Wehrkamp v. Wehrkamp

Annotate this Case

357 N.W.2d 264 (1984)

Audrey R. WEHRKAMP, Plaintiff and Appellant, v. Scott R. WEHRKAMP, Defendant and Appellee.

No. 14325.

Supreme Court of South Dakota.

Considered on Briefs March 23, 1984.

Decided October 3, 1984.

*265 Keith R. Smit of Morman, Smit, Shepard, Hughes & Wolsky, Sturgis, for plaintiff and appellant.

Clair R. Gerry of Stuart & Gerry, Sioux Falls, for defendant and appellee.


A divorce was granted to both of these parties by the Second Judicial Circuit Court on June 21, 1983. Appellant, Audrey R. Wehrkamp, appeals the property award provided in the judgment of divorce. We affirm.

At the time of their marriage on August 2, 1975, appellee Scott R. Wehrkamp held a Bachelor of Science degree from South Dakota State University, Brookings and appellant had completed one year of college. During the first years of the marriage, appellee attended dental school at Loyola University in Chicago, Illinois, where he received a D.D.S. degree. Appellant, during this same period, completed five years of college and obtained a dental hygiene certification.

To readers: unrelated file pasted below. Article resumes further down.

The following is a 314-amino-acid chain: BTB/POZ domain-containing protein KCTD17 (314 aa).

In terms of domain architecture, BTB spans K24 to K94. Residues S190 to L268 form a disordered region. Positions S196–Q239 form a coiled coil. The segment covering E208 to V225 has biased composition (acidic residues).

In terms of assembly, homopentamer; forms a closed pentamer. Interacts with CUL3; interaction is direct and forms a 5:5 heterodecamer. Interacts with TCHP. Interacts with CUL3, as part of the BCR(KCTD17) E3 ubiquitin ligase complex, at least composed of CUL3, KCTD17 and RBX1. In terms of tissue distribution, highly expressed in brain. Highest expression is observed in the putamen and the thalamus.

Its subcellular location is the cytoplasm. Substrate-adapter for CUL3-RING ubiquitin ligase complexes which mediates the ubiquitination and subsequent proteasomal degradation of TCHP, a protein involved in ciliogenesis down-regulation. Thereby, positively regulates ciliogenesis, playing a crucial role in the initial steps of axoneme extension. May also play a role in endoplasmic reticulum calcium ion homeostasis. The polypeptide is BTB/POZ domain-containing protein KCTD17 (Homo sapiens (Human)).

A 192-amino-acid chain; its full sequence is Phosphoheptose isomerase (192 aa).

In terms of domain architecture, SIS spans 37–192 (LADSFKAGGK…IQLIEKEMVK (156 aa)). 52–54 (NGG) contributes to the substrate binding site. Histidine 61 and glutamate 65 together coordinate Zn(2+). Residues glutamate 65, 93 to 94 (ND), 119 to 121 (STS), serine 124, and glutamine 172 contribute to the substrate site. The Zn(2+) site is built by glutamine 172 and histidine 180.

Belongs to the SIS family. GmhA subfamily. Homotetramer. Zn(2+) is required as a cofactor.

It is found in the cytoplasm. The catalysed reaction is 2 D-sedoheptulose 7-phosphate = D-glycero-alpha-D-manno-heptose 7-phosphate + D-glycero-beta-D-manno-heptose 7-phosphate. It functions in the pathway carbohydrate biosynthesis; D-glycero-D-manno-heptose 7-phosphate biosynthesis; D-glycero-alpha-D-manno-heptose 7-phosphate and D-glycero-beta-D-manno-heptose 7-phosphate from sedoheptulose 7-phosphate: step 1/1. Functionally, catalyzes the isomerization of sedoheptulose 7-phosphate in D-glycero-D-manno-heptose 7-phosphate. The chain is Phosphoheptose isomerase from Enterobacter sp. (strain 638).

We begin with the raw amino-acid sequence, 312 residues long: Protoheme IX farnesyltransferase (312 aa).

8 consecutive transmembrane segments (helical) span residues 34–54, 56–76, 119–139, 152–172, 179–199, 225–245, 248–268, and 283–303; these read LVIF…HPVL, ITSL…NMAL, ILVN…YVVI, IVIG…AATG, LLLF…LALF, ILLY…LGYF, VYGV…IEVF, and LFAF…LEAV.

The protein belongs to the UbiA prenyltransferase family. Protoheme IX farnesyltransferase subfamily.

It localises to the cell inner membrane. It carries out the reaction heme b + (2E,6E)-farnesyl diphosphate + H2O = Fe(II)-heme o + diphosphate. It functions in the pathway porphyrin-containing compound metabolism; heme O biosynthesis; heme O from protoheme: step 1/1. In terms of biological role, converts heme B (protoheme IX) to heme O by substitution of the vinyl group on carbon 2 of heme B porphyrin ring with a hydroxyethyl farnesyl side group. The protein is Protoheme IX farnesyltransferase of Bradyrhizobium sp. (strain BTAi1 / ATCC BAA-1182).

While in Chicago attending school, both parties received educational loans, grants, and gifts from relatives. Both parties also maintained part-time employment during these years.

Under the decision of the trial court, it was found that both parties had saleable skills as licensed professionals. Both parties were in good health and both had a trade or skill sufficient to maintain their accustomed station in life without financial contribution from the other party. The personal property and real estate acquired during marriage were divided equitably between the parties, each receiving roughly one-half. Appellant did not ask for alimony and it was not awarded.

The trial court further found that the future earnings of the parties, being too speculative, were not to be considered part of the property award. Also, the court did not consider appellee's education and professional license a marital asset for property division purposes. Considering the respective educational benefits, degree, certification and the contributions of both parties in obtaining these, the trial court held that neither party had established they were individually entitled to a contribution award.